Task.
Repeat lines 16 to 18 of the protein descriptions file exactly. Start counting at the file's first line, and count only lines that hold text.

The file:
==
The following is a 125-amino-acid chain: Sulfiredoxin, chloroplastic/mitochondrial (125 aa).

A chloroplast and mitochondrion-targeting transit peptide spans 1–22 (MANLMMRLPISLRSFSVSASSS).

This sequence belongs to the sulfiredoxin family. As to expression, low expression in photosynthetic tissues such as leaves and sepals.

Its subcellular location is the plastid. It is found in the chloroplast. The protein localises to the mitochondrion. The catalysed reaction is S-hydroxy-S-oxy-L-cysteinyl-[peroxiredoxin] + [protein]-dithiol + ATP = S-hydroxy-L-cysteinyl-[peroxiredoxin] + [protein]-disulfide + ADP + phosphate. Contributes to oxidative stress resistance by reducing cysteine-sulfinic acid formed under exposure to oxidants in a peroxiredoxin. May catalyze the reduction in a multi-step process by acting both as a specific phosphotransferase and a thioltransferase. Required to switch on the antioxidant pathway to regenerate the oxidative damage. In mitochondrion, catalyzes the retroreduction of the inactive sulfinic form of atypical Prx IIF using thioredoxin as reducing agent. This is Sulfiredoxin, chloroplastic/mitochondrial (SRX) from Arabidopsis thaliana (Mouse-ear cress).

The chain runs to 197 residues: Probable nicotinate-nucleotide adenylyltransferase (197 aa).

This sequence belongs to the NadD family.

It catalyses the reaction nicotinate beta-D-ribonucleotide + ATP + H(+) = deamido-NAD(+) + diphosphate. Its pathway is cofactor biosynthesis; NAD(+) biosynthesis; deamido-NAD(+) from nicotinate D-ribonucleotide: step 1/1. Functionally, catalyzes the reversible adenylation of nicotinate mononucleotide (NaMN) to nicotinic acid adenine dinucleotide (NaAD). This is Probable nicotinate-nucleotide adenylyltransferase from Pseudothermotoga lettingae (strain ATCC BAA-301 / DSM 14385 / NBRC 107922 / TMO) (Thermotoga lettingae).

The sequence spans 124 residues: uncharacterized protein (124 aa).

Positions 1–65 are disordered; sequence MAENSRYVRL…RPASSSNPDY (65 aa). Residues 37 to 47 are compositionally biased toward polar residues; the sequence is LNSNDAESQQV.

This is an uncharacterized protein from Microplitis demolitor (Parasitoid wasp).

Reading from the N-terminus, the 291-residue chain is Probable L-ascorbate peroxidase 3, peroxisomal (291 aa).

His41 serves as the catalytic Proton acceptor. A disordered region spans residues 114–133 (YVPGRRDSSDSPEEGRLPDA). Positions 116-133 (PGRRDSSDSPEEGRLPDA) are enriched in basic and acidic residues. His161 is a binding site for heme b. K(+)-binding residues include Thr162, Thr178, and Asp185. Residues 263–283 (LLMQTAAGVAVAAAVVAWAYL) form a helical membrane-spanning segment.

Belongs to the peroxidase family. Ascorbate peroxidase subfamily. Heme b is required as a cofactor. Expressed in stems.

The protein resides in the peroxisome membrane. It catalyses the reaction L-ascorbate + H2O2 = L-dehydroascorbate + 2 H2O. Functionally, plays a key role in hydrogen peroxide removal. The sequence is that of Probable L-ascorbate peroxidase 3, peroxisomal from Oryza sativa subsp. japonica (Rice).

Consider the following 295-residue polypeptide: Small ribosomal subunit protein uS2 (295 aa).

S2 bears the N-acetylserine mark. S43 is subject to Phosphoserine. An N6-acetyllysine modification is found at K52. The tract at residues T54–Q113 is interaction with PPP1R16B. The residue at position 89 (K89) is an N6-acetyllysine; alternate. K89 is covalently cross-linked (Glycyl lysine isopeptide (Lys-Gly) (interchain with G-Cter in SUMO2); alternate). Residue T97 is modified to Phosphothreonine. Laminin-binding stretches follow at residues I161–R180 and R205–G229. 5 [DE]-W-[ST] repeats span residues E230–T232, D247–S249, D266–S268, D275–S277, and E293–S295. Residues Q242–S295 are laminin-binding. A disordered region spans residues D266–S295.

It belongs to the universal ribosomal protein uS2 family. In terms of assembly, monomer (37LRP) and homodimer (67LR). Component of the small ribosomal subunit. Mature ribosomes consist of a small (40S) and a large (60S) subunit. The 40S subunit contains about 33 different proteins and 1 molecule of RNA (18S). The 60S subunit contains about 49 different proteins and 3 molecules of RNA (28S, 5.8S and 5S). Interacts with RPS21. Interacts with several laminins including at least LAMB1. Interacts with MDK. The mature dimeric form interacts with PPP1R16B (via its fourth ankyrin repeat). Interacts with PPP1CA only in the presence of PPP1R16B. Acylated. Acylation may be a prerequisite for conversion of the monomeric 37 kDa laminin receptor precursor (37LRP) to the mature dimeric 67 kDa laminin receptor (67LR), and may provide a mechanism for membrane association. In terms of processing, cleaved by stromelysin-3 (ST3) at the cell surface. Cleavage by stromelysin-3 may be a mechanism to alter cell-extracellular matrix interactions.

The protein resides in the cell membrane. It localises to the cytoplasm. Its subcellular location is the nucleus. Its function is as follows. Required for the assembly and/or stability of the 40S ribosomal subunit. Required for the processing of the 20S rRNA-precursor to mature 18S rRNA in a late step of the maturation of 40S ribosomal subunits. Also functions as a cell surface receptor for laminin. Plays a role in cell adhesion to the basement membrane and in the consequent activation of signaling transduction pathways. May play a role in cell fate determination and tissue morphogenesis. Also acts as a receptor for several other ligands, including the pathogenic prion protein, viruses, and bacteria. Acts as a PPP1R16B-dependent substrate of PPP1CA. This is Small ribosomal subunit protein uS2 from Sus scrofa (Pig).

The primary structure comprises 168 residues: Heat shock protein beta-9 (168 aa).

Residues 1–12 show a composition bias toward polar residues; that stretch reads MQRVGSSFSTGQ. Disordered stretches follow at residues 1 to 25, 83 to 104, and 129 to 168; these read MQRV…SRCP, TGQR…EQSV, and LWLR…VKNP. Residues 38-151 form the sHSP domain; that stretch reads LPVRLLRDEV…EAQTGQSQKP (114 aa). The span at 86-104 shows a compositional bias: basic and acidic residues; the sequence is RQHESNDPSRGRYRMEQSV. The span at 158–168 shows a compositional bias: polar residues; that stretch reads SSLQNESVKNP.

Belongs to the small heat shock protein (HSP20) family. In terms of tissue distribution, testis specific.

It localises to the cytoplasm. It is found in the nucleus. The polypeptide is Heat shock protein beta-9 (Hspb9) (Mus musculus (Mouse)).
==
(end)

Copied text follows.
S2 bears the N-acetylserine mark. S43 is subject to Phosphoserine. An N6-acetyllysine modification is found at K52. The tract at residues T54–Q113 is interaction with PPP1R16B. The residue at position 89 (K89) is an N6-acetyllysine; alternate. K89 is covalently cross-linked (Glycyl lysine isopeptide (Lys-Gly) (interchain with G-Cter in SUMO2); alternate). Residue T97 is modified to Phosphothreonine. Laminin-binding stretches follow at residues I161–R180 and R205–G229. 5 [DE]-W-[ST] repeats span residues E230–T232, D247–S249, D266–S268, D275–S277, and E293–S295. Residues Q242–S295 are laminin-binding. A disordered region spans residues D266–S295.

It belongs to the universal ribosomal protein uS2 family. In terms of assembly, monomer (37LRP) and homodimer (67LR). Component of the small ribosomal subunit. Mature ribosomes consist of a small (40S) and a large (60S) subunit. The 40S subunit contains about 33 different proteins and 1 molecule of RNA (18S). The 60S subunit contains about 49 different proteins and 3 molecules of RNA (28S, 5.8S and 5S). Interacts with RPS21. Interacts with several laminins including at least LAMB1. Interacts with MDK. The mature dimeric form interacts with PPP1R16B (via its fourth ankyrin repeat). Interacts with PPP1CA only in the presence of PPP1R16B. Acylated. Acylation may be a prerequisite for conversion of the monomeric 37 kDa laminin receptor precursor (37LRP) to the mature dimeric 67 kDa laminin receptor (67LR), and may provide a mechanism for membrane association. In terms of processing, cleaved by stromelysin-3 (ST3) at the cell surface. Cleavage by stromelysin-3 may be a mechanism to alter cell-extracellular matrix interactions.

The protein resides in the cell membrane. It localises to the cytoplasm. Its subcellular location is the nucleus. Its function is as follows. Required for the assembly and/or stability of the 40S ribosomal subunit. Required for the processing of the 20S rRNA-precursor to mature 18S rRNA in a late step of the maturation of 40S ribosomal subunits. Also functions as a cell surface receptor for laminin. Plays a role in cell adhesion to the basement membrane and in the consequent activation of signaling transduction pathways. May play a role in cell fate determination and tissue morphogenesis. Also acts as a receptor for several other ligands, including the pathogenic prion protein, viruses, and bacteria. Acts as a PPP1R16B-dependent substrate of PPP1CA. This is Small ribosomal subunit protein uS2 from Sus scrofa (Pig).